September 15, 2008

REVIEW: Burn After Reading (B+)

While my wish for a Coen Bros. sighting/introduction (they're here filming A Serious Man) at the promo screening of Burn After Reading last week went unfulfilled, my expectations for a distinctly Coenesque comedy were easily met: bizarre characters, dark humor, and a downward spiraling story.

The star power in Burn After Reading is in stark contrast to most of the Coens' films, including last year's Best Picture winner No Country for Old Men, and especially compared to A Serious Man, which will feature no one you've ever heard of. Indeed, the five actors listed on the marquee for Burn After Reading have all been nominated for acting Oscars, and three of them (George Clooney, Frances McDormand, Tilda Swinton) have won. Add in the Coens' own writing and directing Oscars and you have what might be the most impressive ensemble of any movie so far this year.

This is not a fact that can be easily overlooked, because the characters written by Joel and Ethan Coen could not be trusted in the hands of amateur actors. From McDormand's neurotic Linda Litzke to John Malkovich's nihilistic Osborne Cox to Brad Pitt's naive Chad Feldheimer, we have some of the most engaging (yet also some of the most one-dimensional) personalities of any of the Coens' thirteen movies. While these three characters left the most distinct impression on me as I look back on Burn After Reading (including my favorite line - Pitt's laugh about the Schwinn), the rest of the cast is most certainly deserving of high praise as well. Richard Jenkins revives and softens his Walter Vale persona from The Visitor, J.K. Simmons dials in one of the most hilarious C.I.A. chiefs in recent memory (even somewhat reminiscent of his indifferent Mac MacGuff in Juno), and Tilda Swinton and George Clooney face off again in an amusing "what if?" scenario that could have been tacked onto the end of Michael Clayton.

I'm zeroing in on the characters ahead of the story here because they're where the heart of Burn After Reading beats most loudly (that is, when it's not drowned out by Carter Burwell's driving score, which I can only assume he developed to make up for his muted tones in No Country for Old Men). Yes, the characters are where this movie lives, if only because the plot is, to be frank, kind of stupid. A U.S. agent and a couple of gym employees get caught up in the messy divorce of a disaffected ex-C.I.A. analyst? That's it?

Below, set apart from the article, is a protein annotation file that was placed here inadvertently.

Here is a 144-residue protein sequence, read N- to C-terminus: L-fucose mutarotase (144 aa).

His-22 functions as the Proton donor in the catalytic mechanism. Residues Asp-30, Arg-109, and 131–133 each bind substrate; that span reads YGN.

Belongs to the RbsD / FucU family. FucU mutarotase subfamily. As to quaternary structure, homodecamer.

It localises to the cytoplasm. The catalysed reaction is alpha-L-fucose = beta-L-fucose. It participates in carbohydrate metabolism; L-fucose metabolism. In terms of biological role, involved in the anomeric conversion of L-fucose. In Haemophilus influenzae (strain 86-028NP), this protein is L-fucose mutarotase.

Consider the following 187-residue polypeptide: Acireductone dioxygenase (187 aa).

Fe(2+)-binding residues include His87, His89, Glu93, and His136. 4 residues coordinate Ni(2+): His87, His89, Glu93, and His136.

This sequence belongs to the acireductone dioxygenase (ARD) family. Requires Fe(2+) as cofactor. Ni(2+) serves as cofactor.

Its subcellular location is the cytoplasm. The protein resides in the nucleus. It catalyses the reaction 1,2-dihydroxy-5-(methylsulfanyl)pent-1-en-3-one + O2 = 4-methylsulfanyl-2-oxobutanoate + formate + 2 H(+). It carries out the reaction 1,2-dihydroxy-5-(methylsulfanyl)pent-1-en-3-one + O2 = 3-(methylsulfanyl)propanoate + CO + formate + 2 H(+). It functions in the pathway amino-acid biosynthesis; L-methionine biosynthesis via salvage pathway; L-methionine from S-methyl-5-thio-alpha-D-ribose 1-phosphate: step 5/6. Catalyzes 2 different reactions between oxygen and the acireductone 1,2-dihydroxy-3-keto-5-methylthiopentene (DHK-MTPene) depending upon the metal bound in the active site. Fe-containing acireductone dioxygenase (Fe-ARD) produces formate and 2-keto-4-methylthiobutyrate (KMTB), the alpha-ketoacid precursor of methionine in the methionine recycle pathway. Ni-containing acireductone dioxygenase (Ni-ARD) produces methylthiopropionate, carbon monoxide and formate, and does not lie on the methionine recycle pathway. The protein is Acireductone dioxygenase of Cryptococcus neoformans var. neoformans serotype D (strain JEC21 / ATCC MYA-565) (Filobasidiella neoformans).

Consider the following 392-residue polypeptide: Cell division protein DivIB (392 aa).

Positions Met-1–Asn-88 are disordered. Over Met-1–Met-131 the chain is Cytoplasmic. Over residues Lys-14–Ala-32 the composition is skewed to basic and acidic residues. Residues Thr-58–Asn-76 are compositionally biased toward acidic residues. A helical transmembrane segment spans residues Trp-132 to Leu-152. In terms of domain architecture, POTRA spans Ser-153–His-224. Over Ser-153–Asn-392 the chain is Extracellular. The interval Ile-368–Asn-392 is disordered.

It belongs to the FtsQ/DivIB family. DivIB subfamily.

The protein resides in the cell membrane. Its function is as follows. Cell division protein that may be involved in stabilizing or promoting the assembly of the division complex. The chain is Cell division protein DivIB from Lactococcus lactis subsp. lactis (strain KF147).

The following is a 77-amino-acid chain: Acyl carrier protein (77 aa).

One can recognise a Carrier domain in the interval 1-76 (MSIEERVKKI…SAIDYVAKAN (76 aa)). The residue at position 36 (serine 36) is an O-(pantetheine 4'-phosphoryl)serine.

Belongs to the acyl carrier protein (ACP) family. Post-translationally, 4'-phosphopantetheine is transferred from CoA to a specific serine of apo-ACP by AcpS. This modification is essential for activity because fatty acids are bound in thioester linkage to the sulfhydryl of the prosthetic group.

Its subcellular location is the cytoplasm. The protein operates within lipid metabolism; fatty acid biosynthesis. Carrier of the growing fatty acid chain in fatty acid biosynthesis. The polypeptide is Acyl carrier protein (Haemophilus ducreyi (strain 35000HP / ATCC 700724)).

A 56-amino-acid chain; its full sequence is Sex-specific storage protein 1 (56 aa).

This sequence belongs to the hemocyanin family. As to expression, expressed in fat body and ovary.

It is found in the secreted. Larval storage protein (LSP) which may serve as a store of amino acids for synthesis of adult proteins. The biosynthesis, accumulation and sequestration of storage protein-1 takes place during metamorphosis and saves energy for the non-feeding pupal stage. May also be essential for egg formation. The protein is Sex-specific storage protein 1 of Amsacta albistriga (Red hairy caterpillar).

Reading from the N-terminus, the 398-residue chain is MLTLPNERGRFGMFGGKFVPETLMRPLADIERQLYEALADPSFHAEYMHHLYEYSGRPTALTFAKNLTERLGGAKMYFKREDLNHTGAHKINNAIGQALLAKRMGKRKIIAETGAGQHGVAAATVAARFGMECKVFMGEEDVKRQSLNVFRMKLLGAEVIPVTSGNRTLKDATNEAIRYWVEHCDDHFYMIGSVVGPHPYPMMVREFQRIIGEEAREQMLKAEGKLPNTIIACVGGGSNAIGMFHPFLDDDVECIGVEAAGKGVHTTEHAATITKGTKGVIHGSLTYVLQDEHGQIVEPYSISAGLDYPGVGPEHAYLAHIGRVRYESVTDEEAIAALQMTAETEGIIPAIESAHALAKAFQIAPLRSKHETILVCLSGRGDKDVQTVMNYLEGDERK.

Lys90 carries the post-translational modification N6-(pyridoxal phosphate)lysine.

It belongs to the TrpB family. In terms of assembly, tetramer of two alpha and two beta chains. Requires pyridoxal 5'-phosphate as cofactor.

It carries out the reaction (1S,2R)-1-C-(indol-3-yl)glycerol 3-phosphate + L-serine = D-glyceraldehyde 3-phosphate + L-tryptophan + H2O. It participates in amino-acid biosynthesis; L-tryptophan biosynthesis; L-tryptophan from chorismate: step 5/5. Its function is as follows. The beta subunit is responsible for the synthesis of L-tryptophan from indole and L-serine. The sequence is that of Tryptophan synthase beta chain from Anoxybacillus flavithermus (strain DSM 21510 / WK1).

Yeah, that's it alright, but if there's anything more idiotic than the story, it's the absurd manner in which these characters interact with each other, and while it's what provides consistent humor throughout the movie, it's ironically also the one place that criticism of the film can be directed. At times I felt the Coens were going for laughs a little too easily, relying only on the goofy mannerisms that the actors seemed to create on their own. Instead of the rapid-fire writing of the The Big Lebowski or the cultural wink-winks of Fargo, the Coens seemed to be content, for example, just filming Brad Pitt run wildly on a treadmill. In fact, I was almost expecting us to witness Pitt experience the stereotypical and completely unfunny bike accident that would send him flying over the handlebars onto the hood of a car. This didn't happen, of course, but my point (and it may be an unfair one) is that the spirit of some of the biggest laughs in Burn After Reading unfortunately reminded me of Step Brothers: idiots screaming obscenities at each other.

On the other hand, I would be selling the Coens short if I didn't also acknowledge the wry, almost subversive humor that pokes fun at U.S. intelligence agencies and, for that matter, generations of spy thrillers. While taking aim at a bureaucracy with the traditional
"nobody knows that they're doing" ammo, the Coens still manage to dress up the comedy with timely references to internet dating and U.S.-Russian relations. Moreover, I do have to admit that the brothers have once again successfully "captured a culture": the Beltway, where everyone is suspicious and loyalties are traded like baseball cards. From what I know about living and working in Washington, D.C., Burn After Reading's portrayal of a cloaked, almost comically paranoid environment is not too far off the mark. For the sake of our national security, however, I sure hope the depictions of those internal C.I.A. meetings are.

The jocular tone, violent irony, and surehanded style of Burn After Reading will come as no surprise to those who have seen other comedies by the Coen brothers, but it will be interesting to see if the general moviegoing public, perhaps most familiar with No Country for Old Men, will give this one a chance (though the rabid Pitt and Clooney fans will surely help). It's not quite as immediately appealing as The Big Lebowski, but if nothing else it's proof that the brothers are still masters of their own uniquely distinctive form; the films of few other filmmakers these days are so immediately recognizable - or entertaining.